Thursday, June 29, 2017

Not in my name

The various demonstrations that took the country by surprise yesterday show that India is not lost yet.  People gathered in thousands in various places to show their protest against the attacks on people belonging to a particular religious community.  From the time Mr Modi came to power in Delhi, certain criminal groups emerged under the banner of right wing religious activism and attacked certain sections of people.  Unfortunately the Prime Minister never condemned any of those attacks.  It appeared that the attacks had his tacit blessings.  It also came to light that the BJP and its allies are spending huge sums of money on spreading malicious information on social networks.  Those states ruled by BJP are changing the history textbooks in order to present the new generation with distorted histories.  In short, falsehood and hatred were being foisted on the nation very liberally.  It was an alarming situation.

The latest protest in the form of #NotInMyName gives hope to the nation.  If the people refuse to accept falsehood and hatred, no one can foist it on them.  India deserves a far better government than one which insists on selling balderdash to the people. Let movements such as #NotInMyName rise and spread throughout the country so that the 2019 general elections will teach the right lessons to our politicians (most of whom are hard-core criminals). 

The BJP’s contribution to the nation has been a neurosis.  The party took the nation from one stereotype to another, one contradiction to the next, one paranoia to another, never achieving anything beautiful, elegant, vibrant and swinging.  So much rubbish was heaped on the collective psyche of the nation.  As a result, certain animals became more sacred than certain human beings.  Human minds became polluted with filth that was given religious colouring.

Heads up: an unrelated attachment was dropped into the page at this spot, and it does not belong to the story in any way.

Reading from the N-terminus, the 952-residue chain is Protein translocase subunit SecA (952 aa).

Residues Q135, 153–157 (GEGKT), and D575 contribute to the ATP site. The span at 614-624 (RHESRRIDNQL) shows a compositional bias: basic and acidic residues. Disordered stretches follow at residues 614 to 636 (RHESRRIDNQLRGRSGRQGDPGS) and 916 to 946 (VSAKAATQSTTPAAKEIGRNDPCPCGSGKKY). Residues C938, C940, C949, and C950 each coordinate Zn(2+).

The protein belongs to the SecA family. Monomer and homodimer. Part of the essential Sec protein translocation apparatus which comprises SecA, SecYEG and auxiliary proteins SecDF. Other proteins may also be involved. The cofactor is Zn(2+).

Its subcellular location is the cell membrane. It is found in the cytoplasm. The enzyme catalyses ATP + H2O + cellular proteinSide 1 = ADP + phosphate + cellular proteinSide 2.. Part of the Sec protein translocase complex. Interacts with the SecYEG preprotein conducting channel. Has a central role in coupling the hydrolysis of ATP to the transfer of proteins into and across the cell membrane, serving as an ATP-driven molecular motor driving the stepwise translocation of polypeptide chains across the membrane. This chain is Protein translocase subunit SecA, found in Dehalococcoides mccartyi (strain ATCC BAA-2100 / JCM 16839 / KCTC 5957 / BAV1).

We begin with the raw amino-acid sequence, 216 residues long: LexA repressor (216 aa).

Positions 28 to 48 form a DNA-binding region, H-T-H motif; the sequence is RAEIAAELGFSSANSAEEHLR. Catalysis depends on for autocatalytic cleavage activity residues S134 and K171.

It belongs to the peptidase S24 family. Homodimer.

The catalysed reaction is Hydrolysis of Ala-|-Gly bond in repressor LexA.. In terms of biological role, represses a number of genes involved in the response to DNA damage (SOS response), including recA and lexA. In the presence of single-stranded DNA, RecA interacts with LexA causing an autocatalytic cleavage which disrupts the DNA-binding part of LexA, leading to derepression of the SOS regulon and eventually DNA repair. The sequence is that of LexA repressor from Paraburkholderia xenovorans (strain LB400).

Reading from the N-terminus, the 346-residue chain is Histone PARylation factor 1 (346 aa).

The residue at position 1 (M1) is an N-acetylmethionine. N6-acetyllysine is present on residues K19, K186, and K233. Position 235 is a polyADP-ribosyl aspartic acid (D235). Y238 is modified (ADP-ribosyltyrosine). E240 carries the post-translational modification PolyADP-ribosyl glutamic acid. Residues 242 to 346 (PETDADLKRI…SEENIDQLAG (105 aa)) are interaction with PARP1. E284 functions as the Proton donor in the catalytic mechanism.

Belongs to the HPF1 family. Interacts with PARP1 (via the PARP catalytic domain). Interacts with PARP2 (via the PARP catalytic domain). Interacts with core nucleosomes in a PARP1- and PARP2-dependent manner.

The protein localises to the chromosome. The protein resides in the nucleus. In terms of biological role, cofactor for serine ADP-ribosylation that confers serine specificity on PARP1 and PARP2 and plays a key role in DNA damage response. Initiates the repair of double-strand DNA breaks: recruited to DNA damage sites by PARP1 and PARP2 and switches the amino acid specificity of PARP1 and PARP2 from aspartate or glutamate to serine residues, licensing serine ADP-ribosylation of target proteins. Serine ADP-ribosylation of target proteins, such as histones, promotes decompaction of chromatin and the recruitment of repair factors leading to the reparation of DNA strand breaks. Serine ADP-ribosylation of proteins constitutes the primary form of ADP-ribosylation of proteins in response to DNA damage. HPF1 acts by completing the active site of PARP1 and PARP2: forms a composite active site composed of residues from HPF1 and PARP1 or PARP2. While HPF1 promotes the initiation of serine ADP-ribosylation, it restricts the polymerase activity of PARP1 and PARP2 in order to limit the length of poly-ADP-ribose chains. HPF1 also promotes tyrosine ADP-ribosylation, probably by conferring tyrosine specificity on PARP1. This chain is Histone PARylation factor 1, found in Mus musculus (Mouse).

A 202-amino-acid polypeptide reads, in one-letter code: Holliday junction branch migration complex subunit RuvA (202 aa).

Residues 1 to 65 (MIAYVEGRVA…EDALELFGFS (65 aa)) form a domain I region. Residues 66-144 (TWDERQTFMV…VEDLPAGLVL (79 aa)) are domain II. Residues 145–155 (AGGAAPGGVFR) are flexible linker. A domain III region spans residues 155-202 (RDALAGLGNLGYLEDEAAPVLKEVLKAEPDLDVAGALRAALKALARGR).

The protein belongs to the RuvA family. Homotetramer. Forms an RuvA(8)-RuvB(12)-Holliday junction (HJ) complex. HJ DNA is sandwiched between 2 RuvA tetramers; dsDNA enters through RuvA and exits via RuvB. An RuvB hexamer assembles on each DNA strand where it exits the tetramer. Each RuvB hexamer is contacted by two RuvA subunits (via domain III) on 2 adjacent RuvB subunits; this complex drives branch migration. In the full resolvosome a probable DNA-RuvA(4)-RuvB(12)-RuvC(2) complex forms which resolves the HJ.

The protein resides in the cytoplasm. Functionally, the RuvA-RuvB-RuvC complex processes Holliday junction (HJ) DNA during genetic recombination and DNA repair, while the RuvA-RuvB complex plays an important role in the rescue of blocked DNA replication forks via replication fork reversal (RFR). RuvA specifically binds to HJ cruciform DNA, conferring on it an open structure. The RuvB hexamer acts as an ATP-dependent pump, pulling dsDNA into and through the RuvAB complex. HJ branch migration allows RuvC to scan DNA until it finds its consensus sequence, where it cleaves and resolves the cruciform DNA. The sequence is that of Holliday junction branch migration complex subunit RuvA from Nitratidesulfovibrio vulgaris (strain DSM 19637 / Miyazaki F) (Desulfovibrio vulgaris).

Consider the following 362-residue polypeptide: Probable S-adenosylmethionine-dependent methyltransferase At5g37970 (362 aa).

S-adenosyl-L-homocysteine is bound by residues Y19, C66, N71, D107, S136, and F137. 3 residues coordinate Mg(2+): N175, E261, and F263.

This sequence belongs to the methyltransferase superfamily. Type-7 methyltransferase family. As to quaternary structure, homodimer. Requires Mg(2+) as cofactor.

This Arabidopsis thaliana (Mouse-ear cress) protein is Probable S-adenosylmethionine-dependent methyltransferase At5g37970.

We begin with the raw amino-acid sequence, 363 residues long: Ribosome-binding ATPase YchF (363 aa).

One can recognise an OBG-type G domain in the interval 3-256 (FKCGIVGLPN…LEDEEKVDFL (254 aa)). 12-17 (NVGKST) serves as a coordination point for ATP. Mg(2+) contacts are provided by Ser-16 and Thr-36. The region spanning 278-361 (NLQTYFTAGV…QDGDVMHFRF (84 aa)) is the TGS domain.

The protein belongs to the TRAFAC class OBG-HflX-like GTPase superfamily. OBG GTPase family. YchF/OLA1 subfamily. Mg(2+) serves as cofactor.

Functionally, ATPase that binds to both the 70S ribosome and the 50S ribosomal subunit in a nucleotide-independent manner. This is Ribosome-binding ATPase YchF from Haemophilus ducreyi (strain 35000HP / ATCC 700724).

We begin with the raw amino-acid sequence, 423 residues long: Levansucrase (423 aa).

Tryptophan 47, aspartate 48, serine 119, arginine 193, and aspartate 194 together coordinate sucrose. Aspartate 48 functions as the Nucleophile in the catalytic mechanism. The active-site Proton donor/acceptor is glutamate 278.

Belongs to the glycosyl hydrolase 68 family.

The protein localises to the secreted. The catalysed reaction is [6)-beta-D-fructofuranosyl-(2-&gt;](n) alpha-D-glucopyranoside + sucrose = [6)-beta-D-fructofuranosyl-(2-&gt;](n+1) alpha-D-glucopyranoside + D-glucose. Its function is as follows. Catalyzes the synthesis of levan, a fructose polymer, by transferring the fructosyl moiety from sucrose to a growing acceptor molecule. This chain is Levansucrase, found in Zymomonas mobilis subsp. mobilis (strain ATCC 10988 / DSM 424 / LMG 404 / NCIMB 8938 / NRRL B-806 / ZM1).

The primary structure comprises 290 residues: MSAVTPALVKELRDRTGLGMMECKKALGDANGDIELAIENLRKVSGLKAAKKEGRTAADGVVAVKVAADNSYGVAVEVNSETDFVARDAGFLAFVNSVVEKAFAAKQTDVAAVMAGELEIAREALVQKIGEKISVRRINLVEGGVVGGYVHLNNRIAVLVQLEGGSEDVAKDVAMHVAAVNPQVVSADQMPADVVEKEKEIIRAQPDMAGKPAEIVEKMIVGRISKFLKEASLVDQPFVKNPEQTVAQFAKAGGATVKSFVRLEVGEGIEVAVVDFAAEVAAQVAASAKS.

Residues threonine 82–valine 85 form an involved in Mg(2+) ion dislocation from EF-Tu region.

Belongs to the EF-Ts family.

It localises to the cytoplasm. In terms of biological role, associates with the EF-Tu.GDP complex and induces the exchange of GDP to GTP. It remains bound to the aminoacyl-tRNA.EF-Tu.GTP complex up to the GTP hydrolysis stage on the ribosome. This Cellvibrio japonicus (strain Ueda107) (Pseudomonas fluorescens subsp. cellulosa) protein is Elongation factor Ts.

Let that change.  Let the Prime Minister and his teams learn that Indians still value life and its beautiful forms such as harmony and creativity.

Wednesday, June 28, 2017


The first time I read Richard Bach was in 1980. I read Jonathan Livingstone Seagull and it obviously led me on to Illusions. As a 20 year-old man who was terribly immature and even silly, I found the two books a great inspiration.  Both the idealistic Jonathan and the reluctant messiah of Illusions grew in my consciousness for many years.  Then I grew out of them.  The other day I was looking for a light read as I was recuperating from a viral fever which left me rather debilitated.  Illusions caught my attention.  It kept me riveted though I now don’t agree with quite many of the things in it which were gospel truths for me some three decades ago.

The basic assumption of Illusions remains true even today.  It will remain true any day.  The world as seen by most people is an illusion.  We keep chasing shadows such as money and positions, luxury and redundancy.  We seek to fill the ineluctable vacuum with religion and god(s).  It’s only a few rare beings, highly evolved beings like the protagonist of Illusions, that realise the futility of all human endeavours.